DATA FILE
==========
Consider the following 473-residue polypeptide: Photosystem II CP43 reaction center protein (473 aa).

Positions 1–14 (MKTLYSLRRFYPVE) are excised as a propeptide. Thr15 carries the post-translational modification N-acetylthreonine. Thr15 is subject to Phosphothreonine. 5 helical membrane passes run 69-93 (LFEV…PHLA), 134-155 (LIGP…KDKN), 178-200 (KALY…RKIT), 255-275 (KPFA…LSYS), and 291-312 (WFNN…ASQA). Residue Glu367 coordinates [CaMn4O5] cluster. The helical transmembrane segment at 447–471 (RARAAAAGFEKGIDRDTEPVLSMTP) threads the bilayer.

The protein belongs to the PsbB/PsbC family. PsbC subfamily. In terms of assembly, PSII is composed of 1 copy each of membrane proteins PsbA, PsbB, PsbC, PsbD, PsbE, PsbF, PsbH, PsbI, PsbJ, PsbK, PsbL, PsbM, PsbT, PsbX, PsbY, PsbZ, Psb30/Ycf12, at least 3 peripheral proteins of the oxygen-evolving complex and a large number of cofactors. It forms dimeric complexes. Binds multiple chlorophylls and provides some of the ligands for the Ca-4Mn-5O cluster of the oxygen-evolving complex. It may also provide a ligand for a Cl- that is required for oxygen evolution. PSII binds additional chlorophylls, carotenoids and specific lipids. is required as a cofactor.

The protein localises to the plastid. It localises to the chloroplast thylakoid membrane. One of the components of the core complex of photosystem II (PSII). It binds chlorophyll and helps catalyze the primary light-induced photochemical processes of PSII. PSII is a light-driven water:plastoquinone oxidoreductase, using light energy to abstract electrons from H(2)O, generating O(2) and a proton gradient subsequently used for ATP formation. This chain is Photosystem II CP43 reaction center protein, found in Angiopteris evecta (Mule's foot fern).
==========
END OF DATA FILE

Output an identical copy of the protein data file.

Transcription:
Consider the following 473-residue polypeptide: Photosystem II CP43 reaction center protein (473 aa).

Positions 1–14 (MKTLYSLRRFYPVE) are excised as a propeptide. Thr15 carries the post-translational modification N-acetylthreonine. Thr15 is subject to Phosphothreonine. 5 helical membrane passes run 69-93 (LFEV…PHLA), 134-155 (LIGP…KDKN), 178-200 (KALY…RKIT), 255-275 (KPFA…LSYS), and 291-312 (WFNN…ASQA). Residue Glu367 coordinates [CaMn4O5] cluster. The helical transmembrane segment at 447–471 (RARAAAAGFEKGIDRDTEPVLSMTP) threads the bilayer.

The protein belongs to the PsbB/PsbC family. PsbC subfamily. In terms of assembly, PSII is composed of 1 copy each of membrane proteins PsbA, PsbB, PsbC, PsbD, PsbE, PsbF, PsbH, PsbI, PsbJ, PsbK, PsbL, PsbM, PsbT, PsbX, PsbY, PsbZ, Psb30/Ycf12, at least 3 peripheral proteins of the oxygen-evolving complex and a large number of cofactors. It forms dimeric complexes. Binds multiple chlorophylls and provides some of the ligands for the Ca-4Mn-5O cluster of the oxygen-evolving complex. It may also provide a ligand for a Cl- that is required for oxygen evolution. PSII binds additional chlorophylls, carotenoids and specific lipids. is required as a cofactor.

The protein localises to the plastid. It localises to the chloroplast thylakoid membrane. One of the components of the core complex of photosystem II (PSII). It binds chlorophyll and helps catalyze the primary light-induced photochemical processes of PSII. PSII is a light-driven water:plastoquinone oxidoreductase, using light energy to abstract electrons from H(2)O, generating O(2) and a proton gradient subsequently used for ATP formation. This chain is Photosystem II CP43 reaction center protein, found in Angiopteris evecta (Mule's foot fern).